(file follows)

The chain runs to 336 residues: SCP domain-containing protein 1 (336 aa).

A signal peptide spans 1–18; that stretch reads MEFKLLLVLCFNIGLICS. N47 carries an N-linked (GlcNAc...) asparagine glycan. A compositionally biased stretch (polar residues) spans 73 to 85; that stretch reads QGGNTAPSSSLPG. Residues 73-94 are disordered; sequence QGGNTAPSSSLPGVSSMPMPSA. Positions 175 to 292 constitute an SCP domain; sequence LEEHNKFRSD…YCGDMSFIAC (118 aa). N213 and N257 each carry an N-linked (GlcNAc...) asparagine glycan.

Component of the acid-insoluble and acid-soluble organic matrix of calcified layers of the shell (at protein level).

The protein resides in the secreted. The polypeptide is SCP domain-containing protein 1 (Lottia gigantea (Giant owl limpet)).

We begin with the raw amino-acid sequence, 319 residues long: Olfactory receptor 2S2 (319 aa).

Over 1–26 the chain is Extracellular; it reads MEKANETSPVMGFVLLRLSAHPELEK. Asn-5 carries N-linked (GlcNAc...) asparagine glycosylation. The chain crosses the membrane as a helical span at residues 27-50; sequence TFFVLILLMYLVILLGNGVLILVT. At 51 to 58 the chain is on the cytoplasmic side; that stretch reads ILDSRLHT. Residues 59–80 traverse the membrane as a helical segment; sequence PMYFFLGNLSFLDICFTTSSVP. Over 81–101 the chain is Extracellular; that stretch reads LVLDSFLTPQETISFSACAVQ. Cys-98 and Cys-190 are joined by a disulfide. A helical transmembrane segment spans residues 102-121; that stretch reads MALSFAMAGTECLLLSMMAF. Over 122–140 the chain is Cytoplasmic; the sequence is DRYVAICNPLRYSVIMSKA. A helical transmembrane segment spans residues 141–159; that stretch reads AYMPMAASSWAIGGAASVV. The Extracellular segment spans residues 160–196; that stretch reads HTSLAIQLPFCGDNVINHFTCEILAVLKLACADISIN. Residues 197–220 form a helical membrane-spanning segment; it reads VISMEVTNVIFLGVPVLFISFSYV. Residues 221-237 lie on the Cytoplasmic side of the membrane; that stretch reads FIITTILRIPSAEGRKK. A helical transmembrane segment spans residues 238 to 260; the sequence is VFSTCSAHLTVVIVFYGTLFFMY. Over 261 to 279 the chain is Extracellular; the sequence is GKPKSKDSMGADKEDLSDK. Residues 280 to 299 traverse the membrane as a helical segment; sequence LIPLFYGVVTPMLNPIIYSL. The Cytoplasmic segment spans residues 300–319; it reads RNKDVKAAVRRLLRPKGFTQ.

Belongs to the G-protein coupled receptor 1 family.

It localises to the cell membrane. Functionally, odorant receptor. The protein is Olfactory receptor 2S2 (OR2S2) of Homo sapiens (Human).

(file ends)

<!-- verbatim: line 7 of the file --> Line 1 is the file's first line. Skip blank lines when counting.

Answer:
Belongs to the G-protein coupled receptor 1 family.